More than a dozen Chinese military aircraft and four naval vessels were detected around Taiwan on Friday morning, defense officials said.
The incursions by Chinese warplanes have become almost a daily occurrence in recent months, but Friday's show of aggression comes ahead of a visit by Secretary of State Antony Blinken.
FILE PHOTO: Chinese military helicopters fly past Pingtan island, one of mainland China's closest point from Taiwan, in Fujian province. (HECTOR RETAMAL/AFP via Getty Images)
A high-altitude Chinese surveillance balloon was also spotted in the skies above Montana on Thursday, prompting some senators to call on Blinken to cancel his trip.
US GOVERNMENT MONITORING SUSPECTED CHINESE SPY BALLOON OVER NORTHERN STATES
Sen. Steve Daines, R-Mont., requested a full security briefing from Defense Secretary Lloyd Austin about the balloon, saying that Malmstrom Air Force Base (AFB) and the United States' intercontinental ballistic missile (ICBM) fields could be the targets of the intelligence operation.
A balloon flies in the sky over Billings, Montana, U.S. February 1, 2023, in this picture obtained from social media. (Chase Doak/via REUTERS )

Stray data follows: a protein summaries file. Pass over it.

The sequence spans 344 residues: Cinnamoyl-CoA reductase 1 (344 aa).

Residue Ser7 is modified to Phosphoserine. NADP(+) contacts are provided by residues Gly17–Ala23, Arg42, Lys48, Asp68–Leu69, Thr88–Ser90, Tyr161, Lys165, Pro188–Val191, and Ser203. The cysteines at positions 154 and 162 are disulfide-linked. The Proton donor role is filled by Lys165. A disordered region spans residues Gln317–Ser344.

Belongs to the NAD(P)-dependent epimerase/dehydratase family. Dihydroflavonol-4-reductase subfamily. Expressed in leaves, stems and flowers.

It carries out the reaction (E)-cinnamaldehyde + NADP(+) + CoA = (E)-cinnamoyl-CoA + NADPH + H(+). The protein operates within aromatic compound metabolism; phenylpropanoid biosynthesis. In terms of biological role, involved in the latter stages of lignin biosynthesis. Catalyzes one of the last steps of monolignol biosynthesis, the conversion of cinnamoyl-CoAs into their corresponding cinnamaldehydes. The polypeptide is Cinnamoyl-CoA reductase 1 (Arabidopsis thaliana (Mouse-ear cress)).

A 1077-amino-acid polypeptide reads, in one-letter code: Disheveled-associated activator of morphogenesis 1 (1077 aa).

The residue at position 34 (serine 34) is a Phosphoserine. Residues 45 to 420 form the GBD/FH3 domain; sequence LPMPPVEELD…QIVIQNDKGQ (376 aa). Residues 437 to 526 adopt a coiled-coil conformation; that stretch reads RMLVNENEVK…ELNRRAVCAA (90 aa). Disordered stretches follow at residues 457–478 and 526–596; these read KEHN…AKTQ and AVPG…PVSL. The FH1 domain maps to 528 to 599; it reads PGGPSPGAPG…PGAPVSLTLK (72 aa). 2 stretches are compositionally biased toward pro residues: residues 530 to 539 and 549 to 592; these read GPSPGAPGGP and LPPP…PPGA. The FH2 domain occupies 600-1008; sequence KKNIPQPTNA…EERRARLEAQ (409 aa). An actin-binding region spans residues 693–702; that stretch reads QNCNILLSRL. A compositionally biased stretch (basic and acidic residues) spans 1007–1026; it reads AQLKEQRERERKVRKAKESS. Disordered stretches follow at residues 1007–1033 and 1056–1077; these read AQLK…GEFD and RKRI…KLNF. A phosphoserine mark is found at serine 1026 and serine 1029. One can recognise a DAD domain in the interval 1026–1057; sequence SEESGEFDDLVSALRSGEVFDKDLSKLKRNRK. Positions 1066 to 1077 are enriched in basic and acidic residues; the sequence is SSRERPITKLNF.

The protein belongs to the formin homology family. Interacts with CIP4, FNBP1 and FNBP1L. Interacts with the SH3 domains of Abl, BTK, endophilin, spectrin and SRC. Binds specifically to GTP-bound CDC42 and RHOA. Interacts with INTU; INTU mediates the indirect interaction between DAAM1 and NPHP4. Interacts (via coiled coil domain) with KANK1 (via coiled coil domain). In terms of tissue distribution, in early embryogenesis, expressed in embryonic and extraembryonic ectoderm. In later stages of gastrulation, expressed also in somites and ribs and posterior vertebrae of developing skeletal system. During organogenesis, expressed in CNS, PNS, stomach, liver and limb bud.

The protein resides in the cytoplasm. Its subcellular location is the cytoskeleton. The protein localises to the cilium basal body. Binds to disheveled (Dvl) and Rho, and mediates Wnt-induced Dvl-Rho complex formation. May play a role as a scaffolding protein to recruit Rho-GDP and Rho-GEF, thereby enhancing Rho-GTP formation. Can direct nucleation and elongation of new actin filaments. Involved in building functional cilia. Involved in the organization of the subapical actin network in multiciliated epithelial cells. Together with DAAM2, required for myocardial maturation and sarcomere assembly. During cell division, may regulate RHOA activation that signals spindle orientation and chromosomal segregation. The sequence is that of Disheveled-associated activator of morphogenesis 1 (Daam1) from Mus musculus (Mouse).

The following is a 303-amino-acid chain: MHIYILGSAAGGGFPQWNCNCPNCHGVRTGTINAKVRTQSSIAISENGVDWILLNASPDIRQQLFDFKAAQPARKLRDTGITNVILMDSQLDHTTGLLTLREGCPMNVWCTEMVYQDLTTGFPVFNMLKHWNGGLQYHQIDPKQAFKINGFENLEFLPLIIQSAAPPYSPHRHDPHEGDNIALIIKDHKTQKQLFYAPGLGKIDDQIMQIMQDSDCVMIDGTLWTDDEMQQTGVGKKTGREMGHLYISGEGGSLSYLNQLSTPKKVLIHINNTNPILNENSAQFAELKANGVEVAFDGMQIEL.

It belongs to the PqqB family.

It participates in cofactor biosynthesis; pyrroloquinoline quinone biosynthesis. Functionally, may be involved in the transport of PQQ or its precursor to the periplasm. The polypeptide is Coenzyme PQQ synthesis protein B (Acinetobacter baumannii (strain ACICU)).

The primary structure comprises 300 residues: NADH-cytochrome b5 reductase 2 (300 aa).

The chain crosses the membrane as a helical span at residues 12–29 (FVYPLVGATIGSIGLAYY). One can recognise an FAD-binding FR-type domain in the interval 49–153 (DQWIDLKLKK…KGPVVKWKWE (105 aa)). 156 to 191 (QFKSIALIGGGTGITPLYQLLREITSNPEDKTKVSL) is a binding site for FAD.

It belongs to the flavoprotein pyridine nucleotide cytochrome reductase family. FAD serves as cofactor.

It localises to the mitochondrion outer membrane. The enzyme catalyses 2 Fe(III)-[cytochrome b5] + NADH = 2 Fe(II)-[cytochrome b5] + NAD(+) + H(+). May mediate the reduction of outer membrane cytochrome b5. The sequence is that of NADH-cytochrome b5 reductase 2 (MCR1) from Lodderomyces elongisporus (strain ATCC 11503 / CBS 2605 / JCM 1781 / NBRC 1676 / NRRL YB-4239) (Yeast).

Austin, who was visiting Camp Navarro in the Philippines when the news broke, convened a meeting with senior Department of Defense leaders and decided not to take military action due to "the risk to safety and security of people on the ground from the possible debris field," according to a senior defense official.
Taiwan's military, meanwhile, activated aircraft, naval vessels, and land-based missile systems on Friday morning to monitor China's incursion.
FILE PHOTO: Taiwan military forces conduct anti-landing drills during the annual Han Kuang military exercises near New Taipei City in Taiwan on Wednesday, July 27, 2022. (Taiwan Ministry of National Defense via AP, File)
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Bi-khim Hsiao, Taiwan's envoy to the U.S., said last month that the island has learned important lessons from Russia's invasion of Ukraine.
"Everything we’re doing now is to prevent the pain and suffering of the tragedy of Ukraine from being repeated in our scenario in Taiwan," she told the Associated Press. "So ultimately, we seek to deter the use of military force. But in a worst-case scenario, we understand that we have to be better prepared."
Fox News' Adam Sabes contributed to this report.
Paul Best is a breaking news reporter for Fox News Digital and Fox Business. Story tips and ideas can be sent to [email protected] and on Twitter: @KincaidBest.